3 of 3 people found the following review helpful
Excellent Eclectic Collection of Hard (ish) SF,
This review is from: Engineering Infinity (The Infinity Project Book 1) (Kindle Edition)
Engineering Infinity is a collection of modern science fiction which gives a broad view of the work being produced towards the hard end of the spectrum. Starting with a nod to the classic cyberpunk anthology, Mirrorshades, it is a highly contemporary selection, with a number of stories which could be categorised as being part of the post-human sub-genre, but which is also very firmly grounded in the work of classic writers.
The heartbreaking "Watching the Music Dance", a story of a little girl damaged by illegal implants which boost her musical ability, could easily have been written by a modern Phillip K Dick, using science fiction as an instrument to explore current issues. In this case, this is a tale of the damage over zealous parents can inflict on themselves and their offspring.
"Mercies", by Gregory Benford, on the other hand recalls classic Asimov, with a tale of a time travelling assassin, changing alternative pasts by despatching historical serial killers before they commit their crimes.
Thirdly, Stephen Baxter mines a very British seam reminiscent of Arthur C Clarke with the "Invasion of Venus", a story of mysterious alien incursion into the Solar System, seemingly oblivious of the human race.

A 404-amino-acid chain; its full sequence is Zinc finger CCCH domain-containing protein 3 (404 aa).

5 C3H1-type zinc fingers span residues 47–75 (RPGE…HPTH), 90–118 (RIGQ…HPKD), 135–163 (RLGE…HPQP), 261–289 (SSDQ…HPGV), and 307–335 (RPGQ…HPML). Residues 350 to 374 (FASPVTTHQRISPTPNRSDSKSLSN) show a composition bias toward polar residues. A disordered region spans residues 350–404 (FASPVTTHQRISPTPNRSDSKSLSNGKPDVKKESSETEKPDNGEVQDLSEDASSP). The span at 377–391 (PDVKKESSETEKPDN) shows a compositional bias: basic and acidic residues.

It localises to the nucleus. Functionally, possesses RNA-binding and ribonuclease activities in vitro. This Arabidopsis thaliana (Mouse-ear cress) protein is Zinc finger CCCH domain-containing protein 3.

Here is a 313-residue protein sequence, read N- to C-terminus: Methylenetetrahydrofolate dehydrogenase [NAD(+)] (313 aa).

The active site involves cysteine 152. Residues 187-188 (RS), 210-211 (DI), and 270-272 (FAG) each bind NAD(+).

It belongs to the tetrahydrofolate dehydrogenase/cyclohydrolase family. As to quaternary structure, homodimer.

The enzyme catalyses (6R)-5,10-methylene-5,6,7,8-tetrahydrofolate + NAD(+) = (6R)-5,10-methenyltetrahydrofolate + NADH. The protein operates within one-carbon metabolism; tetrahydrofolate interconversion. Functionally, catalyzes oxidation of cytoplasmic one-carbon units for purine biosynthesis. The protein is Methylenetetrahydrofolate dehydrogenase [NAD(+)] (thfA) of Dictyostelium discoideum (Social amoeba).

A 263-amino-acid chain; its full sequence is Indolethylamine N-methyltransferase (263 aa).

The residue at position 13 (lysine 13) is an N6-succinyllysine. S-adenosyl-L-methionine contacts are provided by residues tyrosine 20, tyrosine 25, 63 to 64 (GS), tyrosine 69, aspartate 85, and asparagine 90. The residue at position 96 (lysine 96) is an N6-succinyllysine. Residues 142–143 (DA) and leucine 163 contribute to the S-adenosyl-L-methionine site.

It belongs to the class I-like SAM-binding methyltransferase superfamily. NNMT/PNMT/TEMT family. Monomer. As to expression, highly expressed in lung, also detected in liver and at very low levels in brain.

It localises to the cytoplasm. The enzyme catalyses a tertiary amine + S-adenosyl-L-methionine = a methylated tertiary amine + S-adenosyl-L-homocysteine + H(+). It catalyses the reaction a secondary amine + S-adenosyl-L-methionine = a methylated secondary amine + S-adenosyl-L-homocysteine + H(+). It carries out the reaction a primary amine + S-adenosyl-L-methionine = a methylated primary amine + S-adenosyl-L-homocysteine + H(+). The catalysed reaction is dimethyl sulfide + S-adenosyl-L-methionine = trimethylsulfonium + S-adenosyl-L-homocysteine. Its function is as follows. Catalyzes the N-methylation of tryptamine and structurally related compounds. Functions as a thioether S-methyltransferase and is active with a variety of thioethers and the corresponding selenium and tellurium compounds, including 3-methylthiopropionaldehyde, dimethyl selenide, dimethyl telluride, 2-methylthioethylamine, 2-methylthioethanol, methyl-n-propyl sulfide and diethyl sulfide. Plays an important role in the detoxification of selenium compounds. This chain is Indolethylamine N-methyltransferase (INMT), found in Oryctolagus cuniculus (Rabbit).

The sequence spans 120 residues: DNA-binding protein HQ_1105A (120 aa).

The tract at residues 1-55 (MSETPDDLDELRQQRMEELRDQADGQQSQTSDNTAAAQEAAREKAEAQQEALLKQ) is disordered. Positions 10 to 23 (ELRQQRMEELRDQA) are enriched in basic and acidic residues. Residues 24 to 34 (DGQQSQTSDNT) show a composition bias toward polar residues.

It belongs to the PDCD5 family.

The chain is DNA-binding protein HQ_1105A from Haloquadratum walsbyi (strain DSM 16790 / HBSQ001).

Moving forward (in terms of writers), "Malak", a stunningly good tale about a military drone given a conscience, is very much, in its combination of very near future and high technological focus, on the Cyberpunk playing field.
That Cyberpunk feel is also to be found in "Laika's ghost", which is additionally reminiscent of Ken Macleod or Adam Roberts, bringing in themes of post-Soviet revolutionary politics.
Probably the most outright entertainment is to be had from Charles Stross's "Bit Rot". This is an enjoyably high concept romp which could be summed up as "Cannibal Zombie Cyborgs in Deep Space". In the set up of things going awry on a starship on a generations long mission it brings to mind the works of Allen Steele, Greg Bear, or Alastair Reynolds.
Hannu Rajaniemei makes a characteristic far future contribution, describing exotic technologies in a near hallucinogenic fashion. His is a story of a star system spanning artificial intelligence undermined by an exotic dragon-like virus.
In total there are 14 stories here, not all of the very highest quality, but all certainly readable.
If you want a picture of the work of today's science fiction (and very definitely science fiction rather than fantasy) authors, this is highly recommended.